Google has won its bid to cover San Francisco with blanket Wi-Fi access suggesting that a series of similar schemes could soon be rolling out across the US and beyond.
In a statement by the Department of Telecommunications and Information Services (DTIS) in San Francisco, the government department said that it "will initiate contract negotiations with Earthlink/Google to create a universal, affordable wireless broadband network in the City".
Google and Earthlink beat competition from rivals including IBM and Cisco Systems for the right to build the $15m infrastructure to support the project.
Google is expected to offer the service for free with users agreeing to be shown adverts as they view pages.
Earthlink will provide a service that runs about four times faster, although users will have to pay a subscription of around $20 (£11.40) a month for access.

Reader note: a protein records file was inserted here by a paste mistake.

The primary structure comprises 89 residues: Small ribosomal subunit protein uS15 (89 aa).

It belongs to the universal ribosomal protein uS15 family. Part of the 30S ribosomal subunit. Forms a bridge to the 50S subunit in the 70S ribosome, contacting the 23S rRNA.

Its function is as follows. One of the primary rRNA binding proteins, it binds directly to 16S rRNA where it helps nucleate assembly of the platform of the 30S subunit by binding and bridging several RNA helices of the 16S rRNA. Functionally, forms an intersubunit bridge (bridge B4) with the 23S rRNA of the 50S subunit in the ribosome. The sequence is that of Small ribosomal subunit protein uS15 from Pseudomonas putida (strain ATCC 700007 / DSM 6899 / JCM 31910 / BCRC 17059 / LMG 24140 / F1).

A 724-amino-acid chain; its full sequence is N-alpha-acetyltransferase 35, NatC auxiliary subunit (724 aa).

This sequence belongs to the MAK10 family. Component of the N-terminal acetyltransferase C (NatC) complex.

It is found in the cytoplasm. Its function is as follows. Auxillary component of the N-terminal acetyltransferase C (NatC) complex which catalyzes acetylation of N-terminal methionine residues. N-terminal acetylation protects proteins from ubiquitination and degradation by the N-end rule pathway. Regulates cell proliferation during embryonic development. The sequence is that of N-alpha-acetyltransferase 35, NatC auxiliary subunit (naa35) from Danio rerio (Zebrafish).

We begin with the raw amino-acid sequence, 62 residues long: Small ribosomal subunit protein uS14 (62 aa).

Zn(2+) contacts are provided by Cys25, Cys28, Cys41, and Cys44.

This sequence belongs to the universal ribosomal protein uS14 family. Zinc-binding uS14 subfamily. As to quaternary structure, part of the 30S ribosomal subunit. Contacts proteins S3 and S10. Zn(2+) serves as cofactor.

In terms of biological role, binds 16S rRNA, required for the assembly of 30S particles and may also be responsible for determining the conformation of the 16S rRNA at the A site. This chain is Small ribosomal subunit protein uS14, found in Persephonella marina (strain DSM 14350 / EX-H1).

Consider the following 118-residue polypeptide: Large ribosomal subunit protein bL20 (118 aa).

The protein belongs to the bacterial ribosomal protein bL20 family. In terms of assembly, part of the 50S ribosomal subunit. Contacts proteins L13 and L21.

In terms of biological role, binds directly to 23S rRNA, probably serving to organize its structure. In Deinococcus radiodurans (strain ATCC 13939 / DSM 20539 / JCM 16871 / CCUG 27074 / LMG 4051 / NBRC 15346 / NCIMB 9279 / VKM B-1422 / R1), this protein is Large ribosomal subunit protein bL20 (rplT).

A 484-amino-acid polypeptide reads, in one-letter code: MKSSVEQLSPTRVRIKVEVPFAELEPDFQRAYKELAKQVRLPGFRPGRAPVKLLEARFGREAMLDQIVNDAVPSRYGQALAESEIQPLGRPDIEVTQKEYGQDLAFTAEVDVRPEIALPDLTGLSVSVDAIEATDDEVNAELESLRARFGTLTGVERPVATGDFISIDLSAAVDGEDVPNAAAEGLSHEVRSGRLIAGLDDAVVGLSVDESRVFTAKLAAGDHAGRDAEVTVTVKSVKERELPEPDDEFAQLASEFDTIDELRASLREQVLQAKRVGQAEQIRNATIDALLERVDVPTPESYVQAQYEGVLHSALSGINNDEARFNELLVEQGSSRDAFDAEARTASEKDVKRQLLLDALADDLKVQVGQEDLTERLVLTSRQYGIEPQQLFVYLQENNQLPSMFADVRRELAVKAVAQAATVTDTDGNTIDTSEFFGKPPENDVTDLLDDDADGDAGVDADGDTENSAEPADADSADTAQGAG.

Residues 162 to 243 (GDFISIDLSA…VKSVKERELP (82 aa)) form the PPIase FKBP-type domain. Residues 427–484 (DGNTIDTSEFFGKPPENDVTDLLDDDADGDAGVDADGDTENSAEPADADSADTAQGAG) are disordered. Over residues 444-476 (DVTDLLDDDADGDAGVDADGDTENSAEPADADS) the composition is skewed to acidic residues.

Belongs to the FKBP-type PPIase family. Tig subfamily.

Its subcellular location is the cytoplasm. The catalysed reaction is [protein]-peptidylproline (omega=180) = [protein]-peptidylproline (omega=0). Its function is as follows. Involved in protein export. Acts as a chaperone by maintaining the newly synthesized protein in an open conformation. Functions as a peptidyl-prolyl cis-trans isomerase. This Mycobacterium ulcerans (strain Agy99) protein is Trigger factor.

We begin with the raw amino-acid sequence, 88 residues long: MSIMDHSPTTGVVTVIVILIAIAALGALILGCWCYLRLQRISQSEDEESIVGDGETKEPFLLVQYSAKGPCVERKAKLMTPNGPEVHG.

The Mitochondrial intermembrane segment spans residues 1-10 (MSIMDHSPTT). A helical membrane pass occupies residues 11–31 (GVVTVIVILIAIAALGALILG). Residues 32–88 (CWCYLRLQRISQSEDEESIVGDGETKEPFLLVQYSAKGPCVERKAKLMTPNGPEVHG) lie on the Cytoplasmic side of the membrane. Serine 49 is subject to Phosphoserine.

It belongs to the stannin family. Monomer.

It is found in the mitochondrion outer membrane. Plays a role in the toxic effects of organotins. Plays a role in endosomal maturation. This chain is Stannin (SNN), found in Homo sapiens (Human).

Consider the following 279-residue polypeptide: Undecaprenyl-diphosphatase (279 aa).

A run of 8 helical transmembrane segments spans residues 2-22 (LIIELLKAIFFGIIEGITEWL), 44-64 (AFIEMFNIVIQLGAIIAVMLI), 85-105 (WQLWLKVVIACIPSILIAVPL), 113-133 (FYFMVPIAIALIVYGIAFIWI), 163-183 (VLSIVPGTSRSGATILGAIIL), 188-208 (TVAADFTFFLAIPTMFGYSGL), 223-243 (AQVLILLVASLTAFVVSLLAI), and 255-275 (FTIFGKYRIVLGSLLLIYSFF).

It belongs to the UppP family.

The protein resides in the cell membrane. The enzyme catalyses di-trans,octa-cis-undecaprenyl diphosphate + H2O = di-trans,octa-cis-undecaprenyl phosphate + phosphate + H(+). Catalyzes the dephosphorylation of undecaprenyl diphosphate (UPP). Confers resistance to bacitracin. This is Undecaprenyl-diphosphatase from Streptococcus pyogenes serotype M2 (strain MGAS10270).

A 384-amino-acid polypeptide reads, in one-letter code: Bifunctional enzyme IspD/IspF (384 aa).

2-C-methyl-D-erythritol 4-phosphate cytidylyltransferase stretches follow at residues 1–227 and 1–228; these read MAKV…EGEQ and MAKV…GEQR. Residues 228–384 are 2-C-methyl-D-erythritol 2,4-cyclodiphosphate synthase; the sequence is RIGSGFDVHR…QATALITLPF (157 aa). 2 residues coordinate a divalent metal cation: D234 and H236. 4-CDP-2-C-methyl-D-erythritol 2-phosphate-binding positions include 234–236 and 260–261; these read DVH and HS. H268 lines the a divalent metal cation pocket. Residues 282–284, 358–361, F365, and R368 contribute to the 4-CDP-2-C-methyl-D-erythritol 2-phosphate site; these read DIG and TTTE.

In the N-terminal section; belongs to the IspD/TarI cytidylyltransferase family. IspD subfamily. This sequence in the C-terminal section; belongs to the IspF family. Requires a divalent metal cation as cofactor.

Google already offers blanket coverage for the entire city of Mountain View with free Wi-Fi - no strings (or wires) attached.
When the company launched the offering in November last year it was clear that the Mountain View Wi-Fi offering is prelude to much larger things.
“The company wants to use Mountain View as a test site to learn more about the cost and the challenges of building and supporting a wireless network, with the ultimate aim of driving more traffic to Google", Google product manager Minnie Ingersoll told the San Jose Mercury News at the time.
It appears that time has started to arrive.